Received wisdom holds that the traditional top-down critic, bestowing his/her discriminating intelligence upon a grateful, adoring readership, is an endangered species, squeezed out of the arena by the voices of so-called ordinary people on sites such as TripAdvisor and Amazon, blurring together to create an incoherent choir of white noise and a score that always seems to add up to three and a half stars out of five or thereabouts.

But this crowd-sourced crit clearly has its weaknesses, not least for those who are on the receiving end. Take Bac Nguyen, a restaurateur in Cleveland, Ohio, who didn’t care much for a customer review on Yelp He did attempt to engage with the specifics of the review (mainly a matter of what should or shouldn’t be the main ingredient in ramen noodles) but pretty soon the whole thing degenerated into “You’re ugly and physically weak and your girlfriend is an ugly piece of shit.” Which doesn’t exactly make me want to eat his cooking, but at least he restricted himself to verbal abuse, unlike one Richard Brittain, who is alleged to have avenged a lukewarm GoodReads review of his self-published book by hitting the critic with a wine bottle.

Davide Cerretini, who runs Botto Bistro in Richmond, California, was less worried about what the digital Anton Egos had to say; at first he tried to get his restaurant removed from Yelp, then attempted to subvert the whole system by offering discounts to diners who awarded it a single star. (Thanks to Paul Blackwatertown for alerting me to this story.) And then of course there are the glorious one-star movie reviews of Amazon (Free Willy: “They should of killed the whale and ate it.”) although these are partly redeemed by the mass kickings sustained by such crass products as the sexy PhD costume.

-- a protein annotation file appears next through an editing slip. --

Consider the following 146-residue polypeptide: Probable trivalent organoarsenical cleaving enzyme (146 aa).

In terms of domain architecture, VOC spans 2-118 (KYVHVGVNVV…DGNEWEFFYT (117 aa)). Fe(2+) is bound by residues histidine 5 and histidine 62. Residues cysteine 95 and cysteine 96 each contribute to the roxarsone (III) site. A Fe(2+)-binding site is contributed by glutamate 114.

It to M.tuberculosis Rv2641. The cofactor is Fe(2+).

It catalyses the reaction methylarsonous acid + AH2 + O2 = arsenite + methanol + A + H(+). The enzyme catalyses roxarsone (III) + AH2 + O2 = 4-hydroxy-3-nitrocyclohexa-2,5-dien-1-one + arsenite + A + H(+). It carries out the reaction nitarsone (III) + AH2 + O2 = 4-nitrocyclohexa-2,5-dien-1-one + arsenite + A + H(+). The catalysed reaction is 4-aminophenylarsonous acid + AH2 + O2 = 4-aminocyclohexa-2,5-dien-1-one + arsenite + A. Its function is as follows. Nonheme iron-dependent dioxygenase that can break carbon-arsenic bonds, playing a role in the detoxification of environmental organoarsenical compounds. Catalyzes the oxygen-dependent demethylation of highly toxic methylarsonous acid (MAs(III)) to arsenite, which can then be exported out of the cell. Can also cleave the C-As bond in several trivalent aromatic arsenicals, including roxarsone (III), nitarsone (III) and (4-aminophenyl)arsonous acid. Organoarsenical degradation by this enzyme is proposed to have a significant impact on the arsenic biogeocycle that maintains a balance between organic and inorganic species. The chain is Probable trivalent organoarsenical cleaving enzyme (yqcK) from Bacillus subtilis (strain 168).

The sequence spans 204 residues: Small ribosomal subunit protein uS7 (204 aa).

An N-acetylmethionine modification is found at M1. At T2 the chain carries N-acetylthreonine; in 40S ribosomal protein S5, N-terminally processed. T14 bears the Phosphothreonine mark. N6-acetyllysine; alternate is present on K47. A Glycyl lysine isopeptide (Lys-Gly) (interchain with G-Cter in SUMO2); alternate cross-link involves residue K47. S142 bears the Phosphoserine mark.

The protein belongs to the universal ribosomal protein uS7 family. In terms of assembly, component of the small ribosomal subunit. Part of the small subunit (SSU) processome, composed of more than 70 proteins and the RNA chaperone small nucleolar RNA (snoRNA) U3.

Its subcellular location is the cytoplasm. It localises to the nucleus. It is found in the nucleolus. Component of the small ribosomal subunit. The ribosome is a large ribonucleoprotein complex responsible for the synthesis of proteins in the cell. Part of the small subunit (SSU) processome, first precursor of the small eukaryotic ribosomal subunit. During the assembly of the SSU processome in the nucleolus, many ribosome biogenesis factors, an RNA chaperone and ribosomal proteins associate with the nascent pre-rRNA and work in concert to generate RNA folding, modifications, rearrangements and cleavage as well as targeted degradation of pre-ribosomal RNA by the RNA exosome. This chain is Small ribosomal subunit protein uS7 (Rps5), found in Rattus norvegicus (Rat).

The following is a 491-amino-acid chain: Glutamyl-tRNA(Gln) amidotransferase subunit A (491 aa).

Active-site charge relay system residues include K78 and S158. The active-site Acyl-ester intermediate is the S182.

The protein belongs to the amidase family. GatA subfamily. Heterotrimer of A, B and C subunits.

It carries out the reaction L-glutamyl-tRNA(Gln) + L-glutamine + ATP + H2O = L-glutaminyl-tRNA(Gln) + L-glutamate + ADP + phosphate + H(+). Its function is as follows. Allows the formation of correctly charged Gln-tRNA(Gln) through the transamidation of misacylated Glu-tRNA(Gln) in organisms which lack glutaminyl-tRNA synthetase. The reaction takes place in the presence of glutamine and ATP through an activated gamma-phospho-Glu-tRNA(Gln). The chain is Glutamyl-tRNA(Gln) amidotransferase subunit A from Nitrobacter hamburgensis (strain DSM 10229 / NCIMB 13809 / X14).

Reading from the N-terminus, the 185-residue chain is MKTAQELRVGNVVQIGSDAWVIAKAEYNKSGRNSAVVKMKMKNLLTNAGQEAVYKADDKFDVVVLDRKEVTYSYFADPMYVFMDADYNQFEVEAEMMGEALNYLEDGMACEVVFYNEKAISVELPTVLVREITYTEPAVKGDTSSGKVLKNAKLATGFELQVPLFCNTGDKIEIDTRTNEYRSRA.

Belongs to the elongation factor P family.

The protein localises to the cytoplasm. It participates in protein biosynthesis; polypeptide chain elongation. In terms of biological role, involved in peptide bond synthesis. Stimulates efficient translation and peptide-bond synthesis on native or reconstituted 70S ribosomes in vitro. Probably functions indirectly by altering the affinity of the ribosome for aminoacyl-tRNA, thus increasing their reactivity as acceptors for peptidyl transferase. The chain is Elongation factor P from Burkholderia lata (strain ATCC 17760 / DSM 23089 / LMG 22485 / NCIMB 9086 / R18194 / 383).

So maybe the professional sneerers needn’t feel so threatened. Could it be that crowd-sourced criticism is just as crap as the old version, only in slightly different ways?

Image: Raoul Haussman, Der Kunstkritiker (The Art Critic), 1919-1920, Tate Collection

Thursday, October 30, 2014

A death in Kensington

A man has been found dead in London. Not in itself a huge news story, but the context brings it to the attention of a national publication such as the Daily Telegraph. For a start, he was impaled on railings, which adds a certain gruesome curiosity value to the event; Gothic overtones, maybe, flashbacks to Satanic spearings in movies such as The Omen.

But it’s not just the mode of his demise that matters. Apparently the railings are next to the school attended by David Cameron’s children, which is on “Kensington Church Walk, one of London’s most exclusive streets, on which the average property price is £1.6 million.” So it’s not just a death – there’s a splash of celebrity and a stiff dose of property porn in there. And the privileged setting adds a rather ironic twist to the current line of enquiry, which is that the (anonymous) deceased was homeless; the spikes can be seen as an extreme manifestation of the “hostile architecture” increasingly used in public spaces to deter undesirables from hanging around for too long. In the words of the Parks Police constable: “We do have a problem here with homeless people and the number of them has increased by 200 per cent in the last year. It is a growing problem which we are tackling.” 

Never mind. I guess this is one less “problem” for him — and for David Cameron — to tackle.

PS: The Express goes one better and brings a royal angle to the story.

Tuesday, October 21, 2014